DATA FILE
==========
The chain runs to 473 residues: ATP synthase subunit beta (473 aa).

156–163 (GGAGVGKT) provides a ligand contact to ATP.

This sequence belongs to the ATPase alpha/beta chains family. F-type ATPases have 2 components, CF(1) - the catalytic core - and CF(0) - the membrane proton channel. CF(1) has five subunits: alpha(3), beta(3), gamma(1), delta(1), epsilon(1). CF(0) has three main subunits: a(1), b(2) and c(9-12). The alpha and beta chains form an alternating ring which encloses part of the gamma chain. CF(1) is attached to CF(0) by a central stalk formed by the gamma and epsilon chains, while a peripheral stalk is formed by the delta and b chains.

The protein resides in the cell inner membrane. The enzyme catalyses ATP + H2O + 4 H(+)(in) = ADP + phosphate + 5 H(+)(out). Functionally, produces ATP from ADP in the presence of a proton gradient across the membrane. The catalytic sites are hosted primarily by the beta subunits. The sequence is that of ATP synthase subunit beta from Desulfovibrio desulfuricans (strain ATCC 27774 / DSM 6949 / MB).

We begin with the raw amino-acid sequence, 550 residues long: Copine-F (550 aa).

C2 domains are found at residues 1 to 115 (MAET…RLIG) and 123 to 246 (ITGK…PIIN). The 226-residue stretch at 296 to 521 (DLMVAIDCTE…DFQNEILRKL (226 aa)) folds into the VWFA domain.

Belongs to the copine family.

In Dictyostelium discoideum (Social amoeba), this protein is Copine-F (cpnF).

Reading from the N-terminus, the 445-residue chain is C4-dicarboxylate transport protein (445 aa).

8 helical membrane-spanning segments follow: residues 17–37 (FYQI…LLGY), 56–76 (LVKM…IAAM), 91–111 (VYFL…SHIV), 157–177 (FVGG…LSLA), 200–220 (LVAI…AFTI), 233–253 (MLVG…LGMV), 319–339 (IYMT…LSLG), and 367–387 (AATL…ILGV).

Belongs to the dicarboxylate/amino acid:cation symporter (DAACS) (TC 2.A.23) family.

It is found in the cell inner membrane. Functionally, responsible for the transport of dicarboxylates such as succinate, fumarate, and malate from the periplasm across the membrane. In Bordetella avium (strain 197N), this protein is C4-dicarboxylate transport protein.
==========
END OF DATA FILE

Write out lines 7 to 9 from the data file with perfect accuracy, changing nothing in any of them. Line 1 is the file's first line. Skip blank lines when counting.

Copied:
Belongs to the copine family.

In Dictyostelium discoideum (Social amoeba), this protein is Copine-F (cpnF).

Reading from the N-terminus, the 445-residue chain is C4-dicarboxylate transport protein (445 aa).